According to a Homeland Security spokesman, the department received official requests Monday for protection from both campaigns. Candidates who are frontrunners typically request protection around this time of year.
The requests from the two candidates have been “under review pursuant to the statutorily required process,” the spokesperson told ABC News.
“As prescribed by statute, authorization for Secret Service protection for presidential candidates is determined by the Secretary of Homeland Security after consultation with a congressional advisory committee which includes the Speaker of the House, House Minority Leader, Senate Majority Leader, Senate Minority Leader, and one additional member selected by the aforementioned committee," the Homeland Security spokesman said.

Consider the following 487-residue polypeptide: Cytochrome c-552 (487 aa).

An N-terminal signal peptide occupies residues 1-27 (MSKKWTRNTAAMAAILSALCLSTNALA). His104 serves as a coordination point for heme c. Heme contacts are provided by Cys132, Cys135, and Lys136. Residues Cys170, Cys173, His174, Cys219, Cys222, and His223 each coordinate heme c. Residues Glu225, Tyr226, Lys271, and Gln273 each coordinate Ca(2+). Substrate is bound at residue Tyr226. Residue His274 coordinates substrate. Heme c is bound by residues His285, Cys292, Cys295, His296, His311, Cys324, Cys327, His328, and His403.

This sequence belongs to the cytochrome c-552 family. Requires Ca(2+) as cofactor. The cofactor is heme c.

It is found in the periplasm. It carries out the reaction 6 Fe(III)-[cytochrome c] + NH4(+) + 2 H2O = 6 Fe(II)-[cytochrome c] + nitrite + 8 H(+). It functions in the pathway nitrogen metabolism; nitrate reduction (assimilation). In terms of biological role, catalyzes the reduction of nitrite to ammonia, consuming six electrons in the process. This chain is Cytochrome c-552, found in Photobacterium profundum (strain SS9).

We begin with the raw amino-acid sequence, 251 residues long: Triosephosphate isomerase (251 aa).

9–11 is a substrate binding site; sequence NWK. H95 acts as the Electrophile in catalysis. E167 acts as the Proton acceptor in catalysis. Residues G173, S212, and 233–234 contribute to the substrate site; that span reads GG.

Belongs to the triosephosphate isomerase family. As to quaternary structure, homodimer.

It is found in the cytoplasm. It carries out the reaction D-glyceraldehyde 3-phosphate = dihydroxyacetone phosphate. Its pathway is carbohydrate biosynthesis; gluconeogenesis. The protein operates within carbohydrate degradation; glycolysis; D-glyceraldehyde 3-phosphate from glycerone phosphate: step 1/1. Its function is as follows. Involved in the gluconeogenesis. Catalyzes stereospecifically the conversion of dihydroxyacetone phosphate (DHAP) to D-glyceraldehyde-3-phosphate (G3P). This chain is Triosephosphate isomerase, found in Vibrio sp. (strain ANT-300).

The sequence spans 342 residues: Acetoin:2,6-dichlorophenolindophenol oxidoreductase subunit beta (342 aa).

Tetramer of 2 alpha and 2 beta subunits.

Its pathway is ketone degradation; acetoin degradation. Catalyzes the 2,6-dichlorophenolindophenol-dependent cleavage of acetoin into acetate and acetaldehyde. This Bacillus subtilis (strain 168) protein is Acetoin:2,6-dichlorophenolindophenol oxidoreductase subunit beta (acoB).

Speaking to ABC News while on his book tour in Texas today, Carson denied that his campaign requested protection and said that Secret Service and FBI came to him.
"Actually Secret Service and FBI came to our campaign and they said we need Secret Service protection," Carson told ABC News.
"The bottom line is there's been a lot of threats so obviously it's considered legitimate."
The Trump campaign did not immediately comment.
ABC News' Katherine Faulders and John Santucci contributed to this report.